Hamida Al-Qassem, a 50-year-old Syrian widow from the town of Jussiyeh, collects papers, cartons and plastic wastes from Lebanese streets and shops to provide heat for her seven children that have taken refuge in the Mousa camp in the center of the northeastern town of Arsal.
Al-Qassem is not tired from her daily task but still hopes to get some gas and oil distributed by the United Nations this year.
Her case is similar to hundreds of other Syrian refugees who live in eastern Lebanon’s camps, and whose sufferings elevate with the start of each cold wave.
The Arsal camps are located 1,500 meters above sea level, with temperatures dropping to -4 Celsius at night.
The refugees live in plastic-covered tents that provide no protection from the cold, snow and frost.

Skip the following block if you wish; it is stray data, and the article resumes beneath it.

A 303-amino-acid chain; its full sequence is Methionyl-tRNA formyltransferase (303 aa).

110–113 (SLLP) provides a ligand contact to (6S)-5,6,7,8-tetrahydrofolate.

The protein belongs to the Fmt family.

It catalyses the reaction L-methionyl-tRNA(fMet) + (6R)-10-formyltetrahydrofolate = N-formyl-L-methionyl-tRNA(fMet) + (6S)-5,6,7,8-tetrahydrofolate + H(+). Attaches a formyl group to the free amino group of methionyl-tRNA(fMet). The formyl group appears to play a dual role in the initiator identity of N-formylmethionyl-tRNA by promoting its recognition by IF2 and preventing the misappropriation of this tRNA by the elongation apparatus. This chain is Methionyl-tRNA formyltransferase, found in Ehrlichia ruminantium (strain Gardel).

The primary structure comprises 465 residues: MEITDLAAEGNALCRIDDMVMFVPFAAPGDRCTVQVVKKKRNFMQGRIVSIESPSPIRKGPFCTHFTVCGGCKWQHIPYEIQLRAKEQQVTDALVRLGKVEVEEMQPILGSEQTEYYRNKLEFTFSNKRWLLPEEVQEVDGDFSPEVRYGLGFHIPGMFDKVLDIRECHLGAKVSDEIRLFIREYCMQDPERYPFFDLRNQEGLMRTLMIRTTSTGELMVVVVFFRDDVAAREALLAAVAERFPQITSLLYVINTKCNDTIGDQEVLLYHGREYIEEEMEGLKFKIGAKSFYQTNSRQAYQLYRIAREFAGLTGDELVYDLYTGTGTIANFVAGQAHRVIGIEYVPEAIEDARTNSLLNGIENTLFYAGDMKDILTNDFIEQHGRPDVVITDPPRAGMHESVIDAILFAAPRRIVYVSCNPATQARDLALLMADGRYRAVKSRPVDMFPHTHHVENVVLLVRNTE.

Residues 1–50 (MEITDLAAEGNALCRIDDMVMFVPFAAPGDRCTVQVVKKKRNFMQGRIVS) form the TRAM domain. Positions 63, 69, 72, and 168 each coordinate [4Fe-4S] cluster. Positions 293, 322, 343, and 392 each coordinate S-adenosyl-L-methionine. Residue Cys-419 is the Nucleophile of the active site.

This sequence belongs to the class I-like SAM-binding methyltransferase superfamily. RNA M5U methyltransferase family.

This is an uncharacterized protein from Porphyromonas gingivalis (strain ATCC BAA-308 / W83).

Maryam Dazzah has been living in similar conditions since her release from the Adra prison in Syria three years ago. She stays in a room with eight members of her family that also includes her 20-year-old daughter with special needs.
Dazzah was captured by Syrian regime forces after being accused of collaborating with opposition forces.
She said she was hopeless because only three members of her family received a UN red card that allows them to get aid from the organization, while the others, who refused to accompany her to Zahle, were not given a card.
“We received information saying that the UN will visit us in Arsal to verify the names of those allowed to receive aid because a large number of refugees are unable to travel to Zahle,” she said.
There are 93 camps with more than 120,000 Syrian refugees in Arsal.